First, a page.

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Separation and divorce

Managing your child’s RESP when you break up

If you’ve invested in a Registered Education Savings Plan (RESP) to finance your child’s post-secondary education, you might be wondering what options are available to you in the event of a breakup. Here’s what you need to know about your rights and what you should consider when it comes time to make a decision.

Who is the subscriber under the plan?

First of all, you need to confirm the name of the subscriber under the child’s RESP. Generally, the subscriber is the person who opened the RESP and whose name appears on the original contract.

Both parents can also be joint subscribers under the RESP. This is generally the case where they have opened the RESP together.

If you’re not sure, contact your RESP promoter.

When only one parent is the subscriber

In principle, the parent registered as the subscriber can decide to withdraw the contributions made under the RESP and to use this money as he or she chooses without the other parent’s authorization. The source of the funds invested in the RESP is not important; all that matters is that this parent is the subscriber.

A parent who wishes to withdraw funds from the RESP before the child is eligible, however, should bear in mind that fees or penalties may apply.

Warning for married couples

The money in a child’s RESP can sometimes be the subject of financial compensation upon divorce, even if only one spouse is the subscriber. This is the case, for example, when the amounts invested in the RESP came from one of the spouse’s acquests, i.e., the property or money that must be divided with his or her ex upon divorce.

In such a case, the parent who is not the subscriber can ask a judge to allow him or her to manage the RESP or impose certain restrictions on the parent subscriber when it comes to withdrawing money from the RESP.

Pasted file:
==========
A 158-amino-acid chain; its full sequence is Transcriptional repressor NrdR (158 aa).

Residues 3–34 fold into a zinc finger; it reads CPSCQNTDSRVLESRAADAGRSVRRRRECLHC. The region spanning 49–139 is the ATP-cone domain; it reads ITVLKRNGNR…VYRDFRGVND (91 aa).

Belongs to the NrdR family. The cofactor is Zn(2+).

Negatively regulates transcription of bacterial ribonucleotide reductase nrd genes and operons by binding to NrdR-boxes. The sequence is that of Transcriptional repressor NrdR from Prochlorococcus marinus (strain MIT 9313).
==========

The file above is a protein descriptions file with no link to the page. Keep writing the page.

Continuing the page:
En apprendre plus

Matrimonial Regimes: Partnership of Acquests (Éducaloi)

Closing or maintaining the RESP: factors to consider


Before deciding whether to withdraw funds from the RESP, to keep it as is, or to continue making contributions to the plan, it's important to consider several factors. For example:

  • penalties if you withdraw funds or stop making contributions,
  • the RESP’s performance,
  • your personal and family budget,
  • your ability to cooperate with your ex to maintain the RESP,
  • the potential impact on the amount of child support when your child reaches the age of majority.

Consult a financial advisor to select the option that best suits your needs.

En apprendre plus

Frequently asked questions for the Registered Education Savings Plans (RESPs) (Government of Canada) 

En apprendre plus

Registered Education Savings Plans (RESPs) (Government of Canada)

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Warning

The information presented on this page is not a legal opinion or legal advice. This page explains in a general way the law that applies in Quebec. To obtain a legal opinion or legal advice on your personal situation, consult a legal professional.

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